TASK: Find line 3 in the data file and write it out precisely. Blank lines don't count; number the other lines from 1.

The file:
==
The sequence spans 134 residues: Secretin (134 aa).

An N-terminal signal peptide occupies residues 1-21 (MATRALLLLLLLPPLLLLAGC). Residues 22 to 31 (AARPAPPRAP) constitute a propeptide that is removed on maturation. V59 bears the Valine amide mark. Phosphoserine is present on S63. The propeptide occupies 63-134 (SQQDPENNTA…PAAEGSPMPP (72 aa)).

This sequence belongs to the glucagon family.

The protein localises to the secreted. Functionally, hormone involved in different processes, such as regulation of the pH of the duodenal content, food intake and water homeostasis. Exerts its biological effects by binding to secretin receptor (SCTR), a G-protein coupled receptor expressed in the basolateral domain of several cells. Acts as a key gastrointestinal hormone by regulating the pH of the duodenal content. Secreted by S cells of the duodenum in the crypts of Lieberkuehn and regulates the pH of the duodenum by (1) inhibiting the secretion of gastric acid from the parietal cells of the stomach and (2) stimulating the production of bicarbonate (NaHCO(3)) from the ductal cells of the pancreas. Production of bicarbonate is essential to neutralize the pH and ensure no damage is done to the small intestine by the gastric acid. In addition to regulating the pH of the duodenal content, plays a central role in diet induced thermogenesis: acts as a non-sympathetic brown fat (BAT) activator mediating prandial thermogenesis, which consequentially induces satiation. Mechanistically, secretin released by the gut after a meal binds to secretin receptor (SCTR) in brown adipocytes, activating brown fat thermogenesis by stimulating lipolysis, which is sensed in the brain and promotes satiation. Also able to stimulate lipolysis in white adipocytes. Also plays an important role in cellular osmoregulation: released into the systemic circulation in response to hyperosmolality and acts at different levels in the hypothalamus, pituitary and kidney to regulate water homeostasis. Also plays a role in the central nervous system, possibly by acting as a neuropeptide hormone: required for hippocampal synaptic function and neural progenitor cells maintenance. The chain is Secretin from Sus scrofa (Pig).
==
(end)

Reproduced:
This sequence belongs to the glucagon family.